According to an exemplary embodiment, mat 10 is allowed to cool for approximately 24 hours to reach its final state. According to alternative embodiments, the amount of time the mat is given to cool may vary. The amount of time chosen may depend on the temperature and humidity in the manufacturing facility, the molding temperature, the type of binder or rubber used, or other considerations.

According to an alternative embodiment in which no textile layer is provided (e.g., a mat that includes only a rubber layer as shown in cross-section in FIG. 2), wetted rubber particles may be molded into a variety of shapes and designs to form rubber mats of various configurations. A similar process as described above with regard to the various exemplary and alternative embodiments may be used to form a rubber mat having a composition that includes rubber particles, a binder, and a colorant. Where a rubber mat having no associated textile layer is produced, a molding temperature of between 370° F. and 430° F., and preferably approximately 400° F., is used. According to alternative embodiments, a molding temperature of between approximately 212° F. and 500° F. may be used, and may be chosen to ensure proper bonding of the various components without causing a breakdown of the binder. Similar pressures and other processing conditions to those described above may be used to form a rubber mat.

Any of a variety of mat designs and configurations may be used. For example, the size of the mat may be determined based on a particular application in which the mat will be used. For example, according to an exemplary embodiment, a mat has a depth of approximately 0.5 inches, with a length of 36 inches and a width of 22 inches. According to other nonexclusive exemplary embodiments, mats having length and width dimensions of 36 inches by 60 inches, 24 by 36 inches, 18 by 30 inches, and 18 by 27 inches may be produced. Other dimensions may also be used.

Textile layer 12 may be provided in a variety of designs and configurations, and may include a variety of pictures, patterns, or designs for providing aesthetic or visual appeal. According to an exemplary embodiment, textile layer 12 covers the entire surface of rubber layer 14, such that no rubber is visible on the top surface of mat 10. According to an alternative embodiment, a textile layer is selectively attached to a rubber backing layer, such that only a portion of the rubber layer is covered by a textile material (e.g., to provide a pattern of textile material on a rubber mat).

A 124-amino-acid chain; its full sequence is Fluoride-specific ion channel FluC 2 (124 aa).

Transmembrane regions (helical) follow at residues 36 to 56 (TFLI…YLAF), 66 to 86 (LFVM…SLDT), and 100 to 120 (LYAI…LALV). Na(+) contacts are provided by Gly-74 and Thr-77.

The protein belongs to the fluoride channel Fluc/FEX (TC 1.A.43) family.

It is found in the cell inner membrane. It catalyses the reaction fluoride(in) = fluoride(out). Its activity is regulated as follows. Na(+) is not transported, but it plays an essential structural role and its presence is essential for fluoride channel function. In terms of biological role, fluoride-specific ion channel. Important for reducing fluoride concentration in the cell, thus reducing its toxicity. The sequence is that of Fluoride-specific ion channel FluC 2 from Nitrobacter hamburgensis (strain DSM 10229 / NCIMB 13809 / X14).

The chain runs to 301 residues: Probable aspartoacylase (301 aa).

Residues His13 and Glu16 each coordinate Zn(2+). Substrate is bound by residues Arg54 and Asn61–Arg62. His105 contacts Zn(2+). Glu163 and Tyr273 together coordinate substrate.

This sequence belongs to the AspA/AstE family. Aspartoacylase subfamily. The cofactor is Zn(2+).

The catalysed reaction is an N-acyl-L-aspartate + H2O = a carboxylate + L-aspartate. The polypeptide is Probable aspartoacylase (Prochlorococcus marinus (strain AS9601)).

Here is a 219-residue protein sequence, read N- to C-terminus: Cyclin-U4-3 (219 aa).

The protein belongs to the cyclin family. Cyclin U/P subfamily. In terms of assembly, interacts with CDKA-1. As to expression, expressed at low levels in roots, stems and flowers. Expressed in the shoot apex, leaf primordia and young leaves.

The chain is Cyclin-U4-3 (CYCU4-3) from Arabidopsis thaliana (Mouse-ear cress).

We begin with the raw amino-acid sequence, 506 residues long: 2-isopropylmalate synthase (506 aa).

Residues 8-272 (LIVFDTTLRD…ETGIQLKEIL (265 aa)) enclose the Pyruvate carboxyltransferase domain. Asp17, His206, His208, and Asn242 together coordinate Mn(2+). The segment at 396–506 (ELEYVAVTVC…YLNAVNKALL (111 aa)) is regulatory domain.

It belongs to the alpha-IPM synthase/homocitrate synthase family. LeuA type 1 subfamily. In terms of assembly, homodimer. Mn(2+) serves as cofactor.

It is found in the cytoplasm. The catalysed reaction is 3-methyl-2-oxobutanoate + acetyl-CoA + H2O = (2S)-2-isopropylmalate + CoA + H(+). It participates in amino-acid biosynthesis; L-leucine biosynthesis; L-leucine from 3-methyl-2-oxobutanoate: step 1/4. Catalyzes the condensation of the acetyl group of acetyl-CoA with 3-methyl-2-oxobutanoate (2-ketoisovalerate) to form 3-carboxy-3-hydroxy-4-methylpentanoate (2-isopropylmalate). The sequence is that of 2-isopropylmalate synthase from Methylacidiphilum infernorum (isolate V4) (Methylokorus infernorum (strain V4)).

The construction and arrangement of the elements of the rubber mat as shown in the preferred and other exemplary embodiments is illustrative only. Although only a few embodiments have been described in detail in this disclosure, those skilled in the art who review this disclosure will readily appreciate that many modifications are possible (e.g., variations in sizes, dimensions, structures, shapes and proportions of the various elements, values of parameters, mounting arrangements, use of materials, colors, orientations, etc.) without materially departing from the novel teachings and advantages of the subject matter recited herein. It should be noted that the elements and/or assemblies of the system may be constructed from any of a wide variety of materials that provide sufficient strength or durability, including any of a wide variety of rubber materials. The order or sequence of any process or method steps may be varied or re-sequenced according to alternative embodiments. In the claims, any means-plus-function clause is intended to cover the structures described herein as performing the recited function and not only structural equivalents but also equivalent structures. Other substitutions, modifications, changes and omissions may be made in the design, operating conditions and arrangement of the preferred and other exemplary embodiments without departing from the spirit and scope of the present invention.